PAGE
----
UtilityButton acts as inline page navigation and should always be used in groups of two or more, compared to the Button component which is designed to work as a standalone element and performs the role of a call-to-action (CTA).
npm install @nib/utility-button
import UtilityButton from '@nib/utility-button';
|string||The main text string of the button.|
|string||The subtitle text string of the button.|
|component||An icon to be displayed on the left of the button. Must be an icon from the @nib/icons package.|
|boolean||Option to display a border.|
|boolean||Option to display the chevron.|
|boolean||Option to truncate the title and subtitle. Given this component is a CTA truncating the label is not recommended.|
|string||Add a link to the button. Note that the component is rendered as an |
|function||If the component is required to carried out some complex functionality other than linking|
|string or component||What to render the utility button as. Should be either a |
Components must be wrapped by this Theme
Props used on one UtilityButton should be carried through to all other UtilityButtons within the group. So for example, if an icon is included in one UtilityButton, then all UtilityButtons should include an icon. All UtilityButtons used in a group should be uniform.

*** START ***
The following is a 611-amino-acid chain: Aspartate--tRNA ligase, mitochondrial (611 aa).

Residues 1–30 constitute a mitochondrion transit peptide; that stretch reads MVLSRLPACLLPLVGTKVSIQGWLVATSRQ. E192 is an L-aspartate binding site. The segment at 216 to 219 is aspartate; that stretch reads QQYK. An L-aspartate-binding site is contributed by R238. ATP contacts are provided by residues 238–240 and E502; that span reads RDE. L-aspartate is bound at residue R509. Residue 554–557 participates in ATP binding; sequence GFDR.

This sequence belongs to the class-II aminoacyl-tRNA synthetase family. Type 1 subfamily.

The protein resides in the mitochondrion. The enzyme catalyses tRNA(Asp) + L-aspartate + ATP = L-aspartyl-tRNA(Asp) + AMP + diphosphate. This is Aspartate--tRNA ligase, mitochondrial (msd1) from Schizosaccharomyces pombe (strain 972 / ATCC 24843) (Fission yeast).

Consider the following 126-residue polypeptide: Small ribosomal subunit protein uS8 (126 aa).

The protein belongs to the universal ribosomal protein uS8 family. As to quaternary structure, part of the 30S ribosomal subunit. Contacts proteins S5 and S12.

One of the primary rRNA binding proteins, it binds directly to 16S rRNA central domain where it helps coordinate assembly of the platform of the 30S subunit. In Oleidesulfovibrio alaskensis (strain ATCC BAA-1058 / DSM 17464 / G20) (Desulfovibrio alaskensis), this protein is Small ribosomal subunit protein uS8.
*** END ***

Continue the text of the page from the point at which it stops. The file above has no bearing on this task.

Be conscious of the number of UtilityButton components you have in a group and the impact that has on available space for the title/subtitle. Within our Container component we've found that 4 - 5 is the most that can comfortably fit. If using icons, this drops down to 3 - 4. If including close to the maximum number of utility buttons be sure to set
collapseBelow on the
Columns component to
A UtilityButton should be used on either a
lightest background. When the UtilityButton is placed on a
white background, then border should be shown.
flexprop is how we achieve equal heights for the utility buttons when the content lengths differ.